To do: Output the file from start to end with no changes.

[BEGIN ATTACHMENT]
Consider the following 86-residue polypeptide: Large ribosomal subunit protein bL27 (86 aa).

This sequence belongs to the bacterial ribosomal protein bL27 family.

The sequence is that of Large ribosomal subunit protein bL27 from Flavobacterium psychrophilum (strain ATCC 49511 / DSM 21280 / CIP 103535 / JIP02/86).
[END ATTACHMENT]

Consider the following 86-residue polypeptide: Large ribosomal subunit protein bL27 (86 aa).

This sequence belongs to the bacterial ribosomal protein bL27 family.

The sequence is that of Large ribosomal subunit protein bL27 from Flavobacterium psychrophilum (strain ATCC 49511 / DSM 21280 / CIP 103535 / JIP02/86).